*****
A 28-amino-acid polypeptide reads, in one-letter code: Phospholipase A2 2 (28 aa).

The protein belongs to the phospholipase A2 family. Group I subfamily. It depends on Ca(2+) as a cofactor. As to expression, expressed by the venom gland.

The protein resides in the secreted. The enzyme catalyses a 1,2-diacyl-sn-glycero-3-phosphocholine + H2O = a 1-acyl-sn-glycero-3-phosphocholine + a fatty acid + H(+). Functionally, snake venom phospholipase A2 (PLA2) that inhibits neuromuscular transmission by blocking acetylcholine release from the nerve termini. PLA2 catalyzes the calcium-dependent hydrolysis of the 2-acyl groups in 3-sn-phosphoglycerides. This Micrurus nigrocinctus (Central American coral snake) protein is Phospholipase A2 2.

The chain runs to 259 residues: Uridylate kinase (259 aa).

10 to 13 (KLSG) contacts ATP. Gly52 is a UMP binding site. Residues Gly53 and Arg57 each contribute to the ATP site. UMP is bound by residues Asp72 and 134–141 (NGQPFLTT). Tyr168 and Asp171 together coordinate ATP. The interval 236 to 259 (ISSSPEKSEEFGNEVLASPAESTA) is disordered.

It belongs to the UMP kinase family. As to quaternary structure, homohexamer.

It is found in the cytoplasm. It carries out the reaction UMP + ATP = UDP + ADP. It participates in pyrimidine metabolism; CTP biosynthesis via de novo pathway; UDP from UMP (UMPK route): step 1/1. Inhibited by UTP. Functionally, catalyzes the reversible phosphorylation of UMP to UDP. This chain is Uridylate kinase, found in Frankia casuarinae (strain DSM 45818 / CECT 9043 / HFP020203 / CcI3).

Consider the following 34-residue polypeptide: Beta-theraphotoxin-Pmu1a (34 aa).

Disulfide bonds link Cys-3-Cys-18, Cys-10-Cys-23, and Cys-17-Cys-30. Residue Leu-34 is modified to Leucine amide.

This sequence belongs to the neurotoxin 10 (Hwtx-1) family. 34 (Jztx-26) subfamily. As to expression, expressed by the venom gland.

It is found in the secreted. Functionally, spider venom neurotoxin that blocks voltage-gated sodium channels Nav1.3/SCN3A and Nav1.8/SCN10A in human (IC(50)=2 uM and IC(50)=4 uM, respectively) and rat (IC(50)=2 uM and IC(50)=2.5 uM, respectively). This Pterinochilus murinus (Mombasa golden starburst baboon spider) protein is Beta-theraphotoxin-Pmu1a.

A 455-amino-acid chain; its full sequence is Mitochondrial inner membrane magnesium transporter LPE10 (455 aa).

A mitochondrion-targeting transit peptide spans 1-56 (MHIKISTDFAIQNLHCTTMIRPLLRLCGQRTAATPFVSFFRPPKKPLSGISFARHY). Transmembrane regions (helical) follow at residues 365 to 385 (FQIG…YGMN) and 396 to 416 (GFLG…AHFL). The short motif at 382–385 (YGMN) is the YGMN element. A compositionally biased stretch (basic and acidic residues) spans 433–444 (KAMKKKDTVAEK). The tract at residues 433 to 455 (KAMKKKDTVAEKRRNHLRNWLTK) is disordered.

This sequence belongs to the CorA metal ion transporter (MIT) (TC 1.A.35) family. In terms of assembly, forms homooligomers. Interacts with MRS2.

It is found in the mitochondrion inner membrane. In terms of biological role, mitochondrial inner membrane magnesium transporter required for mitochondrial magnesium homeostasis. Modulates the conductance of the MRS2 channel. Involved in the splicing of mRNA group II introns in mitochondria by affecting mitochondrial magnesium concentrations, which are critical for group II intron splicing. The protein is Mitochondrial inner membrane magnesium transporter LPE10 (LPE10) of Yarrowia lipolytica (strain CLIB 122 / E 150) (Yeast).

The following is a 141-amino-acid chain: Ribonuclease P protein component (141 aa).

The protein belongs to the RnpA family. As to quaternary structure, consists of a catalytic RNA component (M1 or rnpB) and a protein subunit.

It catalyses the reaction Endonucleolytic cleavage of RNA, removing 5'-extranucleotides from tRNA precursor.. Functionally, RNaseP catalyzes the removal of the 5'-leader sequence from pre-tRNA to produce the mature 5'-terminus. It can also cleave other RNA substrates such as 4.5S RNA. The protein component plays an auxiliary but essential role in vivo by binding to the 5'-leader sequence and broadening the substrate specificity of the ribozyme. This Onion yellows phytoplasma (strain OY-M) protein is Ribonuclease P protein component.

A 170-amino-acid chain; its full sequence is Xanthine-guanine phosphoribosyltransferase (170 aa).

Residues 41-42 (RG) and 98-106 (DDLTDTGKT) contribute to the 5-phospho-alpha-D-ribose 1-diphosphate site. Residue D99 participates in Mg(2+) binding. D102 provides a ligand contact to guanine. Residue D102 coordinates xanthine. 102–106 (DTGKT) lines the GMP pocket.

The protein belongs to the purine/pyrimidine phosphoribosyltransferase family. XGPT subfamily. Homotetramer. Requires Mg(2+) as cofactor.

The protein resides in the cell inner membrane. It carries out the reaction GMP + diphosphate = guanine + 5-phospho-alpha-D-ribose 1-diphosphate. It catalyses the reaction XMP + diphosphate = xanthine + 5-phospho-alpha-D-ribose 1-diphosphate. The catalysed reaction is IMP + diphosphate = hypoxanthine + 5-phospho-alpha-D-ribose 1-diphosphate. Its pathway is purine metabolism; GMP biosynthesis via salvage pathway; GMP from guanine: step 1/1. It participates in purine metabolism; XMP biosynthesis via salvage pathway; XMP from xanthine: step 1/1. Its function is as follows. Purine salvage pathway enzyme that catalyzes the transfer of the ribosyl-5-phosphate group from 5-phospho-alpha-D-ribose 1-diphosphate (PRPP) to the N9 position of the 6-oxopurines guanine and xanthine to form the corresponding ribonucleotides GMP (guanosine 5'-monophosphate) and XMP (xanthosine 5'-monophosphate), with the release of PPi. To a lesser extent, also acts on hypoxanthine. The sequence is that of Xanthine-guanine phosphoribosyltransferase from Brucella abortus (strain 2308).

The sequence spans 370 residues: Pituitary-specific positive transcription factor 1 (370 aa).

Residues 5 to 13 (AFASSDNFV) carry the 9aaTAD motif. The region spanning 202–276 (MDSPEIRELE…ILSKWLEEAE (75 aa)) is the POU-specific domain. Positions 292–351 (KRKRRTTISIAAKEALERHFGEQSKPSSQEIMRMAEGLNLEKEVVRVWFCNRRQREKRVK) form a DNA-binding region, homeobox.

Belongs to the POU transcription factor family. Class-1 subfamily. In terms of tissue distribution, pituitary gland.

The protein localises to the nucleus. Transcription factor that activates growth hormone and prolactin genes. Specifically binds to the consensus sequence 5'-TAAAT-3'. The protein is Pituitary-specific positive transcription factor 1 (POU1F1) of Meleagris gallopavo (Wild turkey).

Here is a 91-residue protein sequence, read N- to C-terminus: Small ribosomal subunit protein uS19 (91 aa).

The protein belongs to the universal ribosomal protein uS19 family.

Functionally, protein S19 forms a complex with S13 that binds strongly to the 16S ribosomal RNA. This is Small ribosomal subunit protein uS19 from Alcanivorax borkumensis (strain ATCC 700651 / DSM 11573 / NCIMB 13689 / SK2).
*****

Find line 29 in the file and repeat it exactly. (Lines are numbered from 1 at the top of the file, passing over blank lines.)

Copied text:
Functionally, protein S19 forms a complex with S13 that binds strongly to the 16S ribosomal RNA. This is Small ribosomal subunit protein uS19 from Alcanivorax borkumensis (strain ATCC 700651 / DSM 11573 / NCIMB 13689 / SK2).